The Duke Digest - May 2, 2011
In Today's Issue:
- Duke Physics Research for Safer Ports
- Duke Alum Named Chief Patent Judge at USPTO
- President Brodhead Outlines FY12 Federal Funding Priorities
- Opinion: Dean Chameides on EPA in the Crosshairs
- After Bin Laden: Duke Faculty React
- Duke Researchers: Smart Grid Development Holds Promise for U.S. Jobs
DUKE PHYSICS RESEARCH FOR SAFER PORTS
Two teams of North Carolina physicists are conducting research that could provide better security at our nation's ports.
Mohammad Ahmed, a nuclear physicist at Duke University, is one of the researchers mapping the intricacies of the atomic nucleus, which allows them to identify "fingerprints" of nuclear materials, such as uranium and plutonium. The fingerprints would be used in new cargo scanners to accurately and efficiently identify suspicious materials. Cargo scanners using the new nuclear fingerprints would be sensitive enough to spot an entire bomb or the smaller parts to build one.
Ahmed's anti-terrorism project was developed with the support of the Department of Homeland Security's Domestic Nuclear Detection Office, or DNDO. The agency awarded Ahmed and his colleagues a $2 million grant.
Physcis for Safer Ports (Today.duke.edu)
DUKE ALUM NAMED CHIEF PATENT JUDGE AT USPTO
U.S. Commerce Secretary Gary Locke has appointed James Donald Smith (JD '86) of Chicago, Ill. to serve as the next Chief Administrative Patent Judge of the Board of Patent Appeals and Interferences (BPAI) at the U.S. Patent and Trademark Office (USPTO). As BPAI Chief Judge, Smith will lead the board that hears and adjudicates patent appeals from decisions of patent examiners. Smith begins serving as Chief Judge on May 8, 2011.
James Donald Smith Named Chief Patent Judge at USPTO (ipwatchdog.com)
PRESIDENT BRODHEAD OUTLINES FY12 FEDERAL FUNDING PRIORITIES
President Brodhead sent a letter on Friday to Representative David Price outlining Duke's federal funding priorities for the upcoming FY12 budget cycle. In the letter, President Brodhead acknowledges the country's tenuous financial situation and emphasizes the need to make education and scientific research funding a national priority.
Duke FY12 Appropriations Request Letter to David Price (pdf)
OPINION: DEAN CHAMEIDES ON EPA IN THE CROSSHAIRS
In an opinion piece originally published in Science Magazine's Earth Day issue, Dean of the Nicholas School of the Environment Bill Chameides writes about the EPA in the context of current budget difficulties:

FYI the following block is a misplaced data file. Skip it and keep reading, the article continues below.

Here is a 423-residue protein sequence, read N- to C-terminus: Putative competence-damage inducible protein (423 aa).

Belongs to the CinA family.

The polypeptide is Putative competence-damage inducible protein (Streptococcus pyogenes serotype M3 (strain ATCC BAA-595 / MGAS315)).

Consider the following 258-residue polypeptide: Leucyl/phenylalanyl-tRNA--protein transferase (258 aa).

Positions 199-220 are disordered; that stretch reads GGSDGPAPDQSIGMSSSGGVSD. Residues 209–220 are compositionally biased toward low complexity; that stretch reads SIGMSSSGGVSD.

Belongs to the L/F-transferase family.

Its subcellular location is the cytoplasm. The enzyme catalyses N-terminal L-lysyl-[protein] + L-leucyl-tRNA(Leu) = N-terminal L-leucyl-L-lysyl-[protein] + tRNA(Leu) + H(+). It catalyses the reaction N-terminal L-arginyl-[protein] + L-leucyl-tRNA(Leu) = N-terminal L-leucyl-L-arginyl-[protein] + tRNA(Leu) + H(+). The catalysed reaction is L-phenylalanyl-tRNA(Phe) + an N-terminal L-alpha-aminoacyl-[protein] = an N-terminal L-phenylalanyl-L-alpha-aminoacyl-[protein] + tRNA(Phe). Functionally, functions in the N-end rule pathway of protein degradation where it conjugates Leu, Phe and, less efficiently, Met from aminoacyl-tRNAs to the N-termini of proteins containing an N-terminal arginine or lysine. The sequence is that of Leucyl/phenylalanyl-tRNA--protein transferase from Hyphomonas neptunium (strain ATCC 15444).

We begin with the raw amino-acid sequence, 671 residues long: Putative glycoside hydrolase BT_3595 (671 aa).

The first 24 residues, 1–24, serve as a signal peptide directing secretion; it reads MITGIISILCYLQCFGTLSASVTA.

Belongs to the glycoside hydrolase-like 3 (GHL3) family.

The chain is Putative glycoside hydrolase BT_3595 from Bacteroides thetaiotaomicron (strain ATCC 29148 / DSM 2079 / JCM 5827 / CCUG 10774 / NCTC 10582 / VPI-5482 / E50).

"There are those in the U.S. Congress who seem determined to dismantle the nation's Environmental Protection Agency in the name of economic growth and jobs. This despite EPA estimates that last year, the accumulated benefits of the Clean Air Act alone exceeded its costs by more than $1 trillion.
The struggle over EPA has just been played out within the context of the larger budgetary conflict between the Republican-controlled House and the Obama administration. In the brinkmanship negotiations that kept government doors open, EPA appears to have escaped more or less intact. The agency will have to absorb $1.6 billion in cuts, or about 16 percent of its 2010 budget. Although not fatal, those cuts will surely slow the implementation of programs that are under legislative attack, including those that tackle water and air pollution. But the battle is far from over."
EPA in the Crosshairs (nicholas.duke.edu)
AFTER BIN LADEN: DUKE FACULTY REACT
The death of Osama bin Laden is a historic moment for the United States, but it does not mean the world is a much safer place today, Duke faculty experts agreed Monday.
Faculty from political science, public policy, religion, Islamic studies, law and other academic fields spent much of the day sharing their views in media interviews, on blog postings and through Tweets and Facebook messages. They addressed issues ranging from the raid's military effectiveness and likely political impact on the 2012 presidential election to the implications for Muslims in the United States and worldwide.
After Bin Laden: Duke Faculty React (today.duke.edu)
DUKE RESEARCHERS: SMART GRID DEVELOPMENT HOLDS PROMISE FOR U.S. JOBS
Turning the electric power system into a smart grid, or so-called "energy Internet," has already created thousands of U.S. jobs and has the potential to create many more, says a new report by a Duke University research team.
The team's report, "U.S. Smart Grid: Finding New Ways to Cut Carbon and Create Jobs," identifies 334 U.S. locations in 39 states that are already developing or manufacturing products for a smart grid.
Using two-way digital communication, a fully developed smart grid in the future will allow utilities and customers to share information in real time -- often automatically -- so both sides can more effectively manage electricity use. Smart grid promises to reduce carbon emissions, stimulate technology innovation and create jobs, and represents a huge technological advance over today's centralized, one-way U.S. electric system, according to the Duke study.
Smart Grid Development Holds Promise for U.S. Jobs (today.Duke.edu)